The double star 24 Comae Berenices, the Needle Galaxy, and the Lost Galaxy

By | Published: May 26, 2011 | Last updated on May 18, 2023

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Vision test?
This week’s small-telescope target is the double star 24 Comae Berenices. To find it, look 8.3° west of magnitude 4.3 Diadem (Alpha [α] Comae Berenices).

The stars’ brightnesses are fairly close. The primary shines at magnitude 5.2 and the secondary at magnitude 6.7. A 1.5-magnitude difference denotes a fourfold disparity in brightness.

The separation of the pair is 20.3″, wide enough that even a 2-inch telescope will split them cleanly. Use a magnification around 100x.

This binary star is a nice one to use as a test of your eye’s color acuity. What colors do you see? Most observers see yellow and blue, while others see yellow and white or both stars as white. Still others detect an orange and green pair. And your eyes may detect even different hues.

Of course, the color sensitivity of human eyes varies widely, so there’s no right answer. But it’s handy to know how your eyes compare with the majority of amateur astronomers.

A needle you’ll like
This week’s first large-scope object is the Needle Galaxy in Coma Berenices. This wonderful object also goes by the designations NGC 4565 and Caldwell 38.

Point your telescope at the Needle Galaxy, which glows at magnitude 9.6, and you’ll see the sky’s finest edge-on spiral. Don’t confuse the Needle Galaxy with the Silver Needle Galaxy (NGC 4244), which lies 12.5° to the north-northwest. Look for the Needle Galaxy 8.1° west-southwest of magnitude 4.2 Beta (β) Comae Berenices.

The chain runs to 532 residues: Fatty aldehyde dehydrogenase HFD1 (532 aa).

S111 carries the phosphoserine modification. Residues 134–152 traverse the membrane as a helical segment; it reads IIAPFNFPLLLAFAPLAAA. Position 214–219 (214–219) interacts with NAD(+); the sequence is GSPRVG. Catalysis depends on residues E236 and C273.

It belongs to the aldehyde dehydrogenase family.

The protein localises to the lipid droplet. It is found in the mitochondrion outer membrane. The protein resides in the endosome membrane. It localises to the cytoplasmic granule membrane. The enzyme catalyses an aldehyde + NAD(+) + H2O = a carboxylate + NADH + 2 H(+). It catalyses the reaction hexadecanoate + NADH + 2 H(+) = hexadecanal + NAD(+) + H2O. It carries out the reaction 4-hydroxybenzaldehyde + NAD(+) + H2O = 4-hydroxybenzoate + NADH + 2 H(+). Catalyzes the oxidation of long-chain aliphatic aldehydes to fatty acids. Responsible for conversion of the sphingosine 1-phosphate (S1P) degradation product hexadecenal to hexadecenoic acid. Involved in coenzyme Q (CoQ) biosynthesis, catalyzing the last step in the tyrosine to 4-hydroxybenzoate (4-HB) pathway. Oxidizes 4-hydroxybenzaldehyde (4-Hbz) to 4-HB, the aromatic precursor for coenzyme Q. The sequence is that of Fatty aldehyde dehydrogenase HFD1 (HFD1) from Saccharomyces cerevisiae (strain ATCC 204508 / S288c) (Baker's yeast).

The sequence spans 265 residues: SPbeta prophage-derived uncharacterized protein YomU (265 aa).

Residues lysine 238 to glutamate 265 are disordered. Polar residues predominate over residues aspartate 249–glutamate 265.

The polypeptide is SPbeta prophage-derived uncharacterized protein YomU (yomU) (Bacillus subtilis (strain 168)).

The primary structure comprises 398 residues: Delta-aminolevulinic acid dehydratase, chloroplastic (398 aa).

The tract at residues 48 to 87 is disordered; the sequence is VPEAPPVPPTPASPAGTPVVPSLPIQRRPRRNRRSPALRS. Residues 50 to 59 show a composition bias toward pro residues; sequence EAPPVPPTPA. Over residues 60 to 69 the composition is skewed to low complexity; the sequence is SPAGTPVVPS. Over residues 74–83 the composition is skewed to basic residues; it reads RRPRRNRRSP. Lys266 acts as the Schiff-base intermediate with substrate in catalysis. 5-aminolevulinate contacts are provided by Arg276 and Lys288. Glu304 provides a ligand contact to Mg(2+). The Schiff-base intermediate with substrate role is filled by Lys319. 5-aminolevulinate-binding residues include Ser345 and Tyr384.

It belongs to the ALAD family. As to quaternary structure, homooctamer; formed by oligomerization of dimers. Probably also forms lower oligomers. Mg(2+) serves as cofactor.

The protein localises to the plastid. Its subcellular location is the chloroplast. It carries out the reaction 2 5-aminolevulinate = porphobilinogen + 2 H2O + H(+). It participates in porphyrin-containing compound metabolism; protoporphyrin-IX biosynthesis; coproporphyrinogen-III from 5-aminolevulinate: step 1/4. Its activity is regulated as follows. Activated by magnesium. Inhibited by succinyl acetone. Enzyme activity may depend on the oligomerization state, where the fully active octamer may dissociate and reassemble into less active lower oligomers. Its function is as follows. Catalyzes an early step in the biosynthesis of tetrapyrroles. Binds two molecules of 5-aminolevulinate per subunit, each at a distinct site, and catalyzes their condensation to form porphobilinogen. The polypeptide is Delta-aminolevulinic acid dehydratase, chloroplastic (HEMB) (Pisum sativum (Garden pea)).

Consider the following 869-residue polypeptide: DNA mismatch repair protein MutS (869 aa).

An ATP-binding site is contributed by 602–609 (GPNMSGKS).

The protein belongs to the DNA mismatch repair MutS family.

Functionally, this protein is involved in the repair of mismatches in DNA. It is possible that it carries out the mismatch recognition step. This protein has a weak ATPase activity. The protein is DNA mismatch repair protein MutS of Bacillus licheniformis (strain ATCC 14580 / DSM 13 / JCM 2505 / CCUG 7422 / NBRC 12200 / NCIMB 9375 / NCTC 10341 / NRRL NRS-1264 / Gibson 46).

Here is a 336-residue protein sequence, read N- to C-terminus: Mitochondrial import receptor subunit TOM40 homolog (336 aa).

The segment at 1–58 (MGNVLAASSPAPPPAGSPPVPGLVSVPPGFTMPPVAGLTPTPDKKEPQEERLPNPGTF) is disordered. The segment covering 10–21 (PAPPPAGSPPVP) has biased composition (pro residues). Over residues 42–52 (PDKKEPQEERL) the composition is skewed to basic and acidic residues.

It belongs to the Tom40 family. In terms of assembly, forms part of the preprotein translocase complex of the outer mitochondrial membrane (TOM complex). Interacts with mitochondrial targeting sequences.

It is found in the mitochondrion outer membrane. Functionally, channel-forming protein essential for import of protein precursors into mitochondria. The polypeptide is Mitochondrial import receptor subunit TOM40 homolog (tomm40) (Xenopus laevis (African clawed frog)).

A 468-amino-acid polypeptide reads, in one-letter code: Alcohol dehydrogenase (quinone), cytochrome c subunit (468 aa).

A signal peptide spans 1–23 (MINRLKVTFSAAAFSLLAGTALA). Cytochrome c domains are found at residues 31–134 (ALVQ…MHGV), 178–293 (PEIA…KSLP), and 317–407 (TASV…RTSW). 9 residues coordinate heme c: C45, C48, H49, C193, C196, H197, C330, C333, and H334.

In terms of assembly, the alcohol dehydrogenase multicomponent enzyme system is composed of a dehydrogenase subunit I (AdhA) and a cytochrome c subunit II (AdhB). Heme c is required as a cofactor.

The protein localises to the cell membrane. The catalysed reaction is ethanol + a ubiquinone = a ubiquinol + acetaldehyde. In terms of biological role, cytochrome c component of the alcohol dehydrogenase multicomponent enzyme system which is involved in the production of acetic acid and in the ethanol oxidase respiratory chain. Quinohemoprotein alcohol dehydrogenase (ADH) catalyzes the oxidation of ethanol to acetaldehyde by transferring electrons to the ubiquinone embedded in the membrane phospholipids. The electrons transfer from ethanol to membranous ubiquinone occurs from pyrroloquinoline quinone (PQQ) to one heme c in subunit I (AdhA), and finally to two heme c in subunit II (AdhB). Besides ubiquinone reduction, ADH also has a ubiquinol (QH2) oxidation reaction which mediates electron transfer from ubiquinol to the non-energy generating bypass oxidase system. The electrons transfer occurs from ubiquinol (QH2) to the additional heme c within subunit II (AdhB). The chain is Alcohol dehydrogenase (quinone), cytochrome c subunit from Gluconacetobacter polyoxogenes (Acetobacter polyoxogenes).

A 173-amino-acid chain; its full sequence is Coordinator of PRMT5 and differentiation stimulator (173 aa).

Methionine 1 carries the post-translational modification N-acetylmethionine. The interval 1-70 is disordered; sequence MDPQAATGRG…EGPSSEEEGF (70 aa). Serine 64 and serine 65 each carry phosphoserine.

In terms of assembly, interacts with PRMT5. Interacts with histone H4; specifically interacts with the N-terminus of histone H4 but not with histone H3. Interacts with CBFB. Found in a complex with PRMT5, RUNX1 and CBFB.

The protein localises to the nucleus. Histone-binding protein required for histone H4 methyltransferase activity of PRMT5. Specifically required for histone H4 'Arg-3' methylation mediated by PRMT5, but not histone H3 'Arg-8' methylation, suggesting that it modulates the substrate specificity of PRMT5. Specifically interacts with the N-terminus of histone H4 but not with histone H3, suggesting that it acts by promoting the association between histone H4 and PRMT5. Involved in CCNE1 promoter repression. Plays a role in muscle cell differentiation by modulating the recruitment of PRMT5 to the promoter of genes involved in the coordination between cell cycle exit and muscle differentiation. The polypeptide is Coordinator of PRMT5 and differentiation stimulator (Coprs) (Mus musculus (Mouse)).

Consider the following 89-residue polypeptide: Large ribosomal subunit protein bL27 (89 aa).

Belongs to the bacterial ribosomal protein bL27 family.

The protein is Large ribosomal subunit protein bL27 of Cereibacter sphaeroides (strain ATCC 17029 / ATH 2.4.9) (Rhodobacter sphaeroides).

Through an 8-inch telescope, you’ll see a streak roughly 10′ long but only 1.5′ thick oriented northwest to southeast. As you increase your scope’s aperture, the apparent length of the Needle Galaxy also increases. A 16-inch scope shows NGC 4565’s full extent. It measures 14.0′ by 1.8′.

A dust lane runs the entire length of this object, masking much of the spiral arms’ brightness. The central region features a small bulge, and that’s the easiest place to detect the dust lane. The dark streak is offset a bit to the north of center because NGC 4565 inclines 3.5° from precisely edge-on.

If your telescope’s aperture is 12 inches or more, try for the magnitude 13.5 galaxy NGC 4562. This faint object lies 13′ southwest of the Needle.

Although we see NGC 4565’s edge, astronomers speculate that a face-on view of the Needle Galaxy would resemble the well-known spiral M100. At its distance of 31 million light-years, NGC 4565 spans more than 150,000 light-years. It resides within the Coma-Sculptor Cloud of galaxies.

Lost and found
This week’s second large-telescope target is the Lost Galaxy, also known as McLeish’s Object and NGC 4535. It’s a barred spiral galaxy that lies in the constellation Virgo the Maiden.

Locate the Lost Galaxy 7.4° west-southwest of magnitude 2.9 Vindemiatrix (Epsilon [e] Virginis). This deep-sky object glows at magnitude 10.0 and measures 7′ by 6.4′.

The Lost Galaxy is a little-known showpiece through large amateur telescopes. Although it’s a barred spiral, the object boasts a large, bright central region. In fact, this area looks rectangular because of the bar. Closer examination at magnifications above 300x reveals two faint spiral arms that emanate from that feature. Oh, and a word of caution: The 13th-magnitude point enmeshed in the northern spiral arm is not a supernova — it’s just a star.

Robert Burnham, Jr., writing in his Celestial Handbook, says that early 20th-century American amateur astronomer Leland S. Copeland called NGC 4535 the Lost Galaxy “from its hazy phantom-like appearance in the amateur telescope.”

“McLeish’s Object” was a name given in honor of astronomer David McLeish, who made a number of discoveries at Cordoba Observatory in Argentina. And, just so you don’t get confused, please note that McLeish’s Interacting Object is a completely different galaxy. McLeish discovered that object, now cataloged as IRAS 20048-6621, in 1948. Each week, Astronomy magazine Senior Editor Michael E. Bakich, a master at explaining how to observe, posts a podcast about three objects or events you can see in the sky.

Targets for May 26-June 2, 2011

Small-telescope: Double star 24 Comae Berenices
8-inch or larger telescope: The Needle Galaxy
8-inch or larger telescope: The Lost Galaxy